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Is it possible for you to give an example of this works in practice? I'm curios what type of things you would note down.

It sounds like a useful idea worth trying out, but I'm having trouble seeing how I would start using it.

Is the iPhone sufficiently awesome to justify its high price? Are there good low-cost smartphones? Ios or android?

My first question would be: how do you intend to use the device?

The two apps you mentioned are also available on Android, and I'm very happy with Evernote on my HTC Desire HD (I don't use Toodledo). So if your main use would be those apps along with the typical phone stuff (calls/text message/email/web browsing) then an Android device should be fine for you.

However, a high-end Android device gets close to the price range of an iPhone.

It can still be done online, e.g. Google+ Hangouts are an example of live group interaction (up to 10 people) that seems to be fairly popular.

The experience still isn't as rich as in-person meeting, but it's a big step up from pre-recorded video.

For example, if we started a human-level AGI tomorrow, it's ability to revise itself would be hugely limited by our slow and expensive infrastructure (e.g. manufacturing the new circuits, building the mainframe extensions, supplying them with power, debugging the system).

This suggests that he see the limiting factor for AI to be hardware, however I've heard people argue that we probably already have the hardware needed for human-level AI if we get the software right (and I'm pretty sure that was before things like cloud computing were so easily available)

I wonder how likely he thinks it is that a single organisation today (maybe Google?) already has the hardware required to run a human-level AI and the same speed as the human brain. Assuming we magically solved all the software problems.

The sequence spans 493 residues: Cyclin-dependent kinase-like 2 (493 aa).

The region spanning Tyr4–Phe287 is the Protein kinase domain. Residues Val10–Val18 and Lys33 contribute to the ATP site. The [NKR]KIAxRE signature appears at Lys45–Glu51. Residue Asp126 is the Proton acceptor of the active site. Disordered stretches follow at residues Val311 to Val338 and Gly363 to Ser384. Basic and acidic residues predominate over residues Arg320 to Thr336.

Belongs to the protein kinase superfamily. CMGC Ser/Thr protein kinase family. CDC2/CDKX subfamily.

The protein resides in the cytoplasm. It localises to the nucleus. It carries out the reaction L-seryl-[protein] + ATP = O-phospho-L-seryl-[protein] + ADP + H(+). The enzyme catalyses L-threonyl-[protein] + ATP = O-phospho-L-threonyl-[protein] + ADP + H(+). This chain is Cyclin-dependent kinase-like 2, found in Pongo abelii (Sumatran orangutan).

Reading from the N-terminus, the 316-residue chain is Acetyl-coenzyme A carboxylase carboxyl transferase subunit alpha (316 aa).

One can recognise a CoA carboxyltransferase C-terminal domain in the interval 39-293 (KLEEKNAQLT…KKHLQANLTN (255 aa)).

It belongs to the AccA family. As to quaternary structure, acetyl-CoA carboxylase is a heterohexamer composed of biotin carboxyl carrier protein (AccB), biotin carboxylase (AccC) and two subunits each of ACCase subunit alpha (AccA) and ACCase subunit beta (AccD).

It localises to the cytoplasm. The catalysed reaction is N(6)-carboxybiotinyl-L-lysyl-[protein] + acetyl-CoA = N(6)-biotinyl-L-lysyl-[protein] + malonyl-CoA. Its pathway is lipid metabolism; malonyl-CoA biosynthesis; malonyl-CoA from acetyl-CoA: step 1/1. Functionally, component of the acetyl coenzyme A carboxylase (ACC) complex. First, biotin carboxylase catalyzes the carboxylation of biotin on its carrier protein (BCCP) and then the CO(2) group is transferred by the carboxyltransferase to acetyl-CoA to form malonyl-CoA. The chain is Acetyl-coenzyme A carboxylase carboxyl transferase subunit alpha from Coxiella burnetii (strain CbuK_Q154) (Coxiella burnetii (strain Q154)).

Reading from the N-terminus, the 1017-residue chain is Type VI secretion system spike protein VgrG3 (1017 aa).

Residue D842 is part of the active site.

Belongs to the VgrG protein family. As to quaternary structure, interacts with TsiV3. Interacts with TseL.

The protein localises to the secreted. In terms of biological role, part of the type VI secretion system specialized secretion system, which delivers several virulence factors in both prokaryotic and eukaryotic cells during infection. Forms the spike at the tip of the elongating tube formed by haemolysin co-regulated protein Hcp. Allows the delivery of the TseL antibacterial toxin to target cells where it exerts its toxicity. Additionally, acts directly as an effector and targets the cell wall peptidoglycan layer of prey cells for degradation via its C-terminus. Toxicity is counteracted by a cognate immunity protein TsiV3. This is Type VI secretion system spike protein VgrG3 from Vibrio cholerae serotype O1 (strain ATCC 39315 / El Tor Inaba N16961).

This looks to be a Google Docs form (used for making surveys), it just has a single question which is a "paragraph text" field. It shouldn't take long to do the same thing for yourself.

Have a look at this help topic for details on making a form.

When signing up, I was told the password I tried to use was too long (I have unique, randomly generated, passwords for each site I use). so I generated a < 20 chars password instead - however, password length limits around this size suggest that the site might be storing the passwords as plain text, rather than only storing a salted hash of the password.

So I was wondering, if that's the case here?

I do not however have a solution for how to become a respected agency.

If journals start to reject publishing researched because it relies on 'poor' citations, that should have the effect of making this proposed archive-of-study-quality respected.

So maybe a more specific question: how could we get journals to use this archive as part of their review process?

That seems likely to me.

I enjoyed this post a lot, and I've shared with several other people that I think would also like it (and spend the time to read it). But it did take me a while to get to get through, I made coffee at least twice while reading it. I think it was almost 2 hours from opening the article to getting to the end. Not all of that time was spent reading - as well as getting coffee, I paused several times to digest what I'd read so far. However, it was still a lot longer than I'd normally spend on a single post.

I might not make it to any hangouts, but this post gets an up vote for having a list of LWers on Google+

I'm here if anyone wants to circle me.

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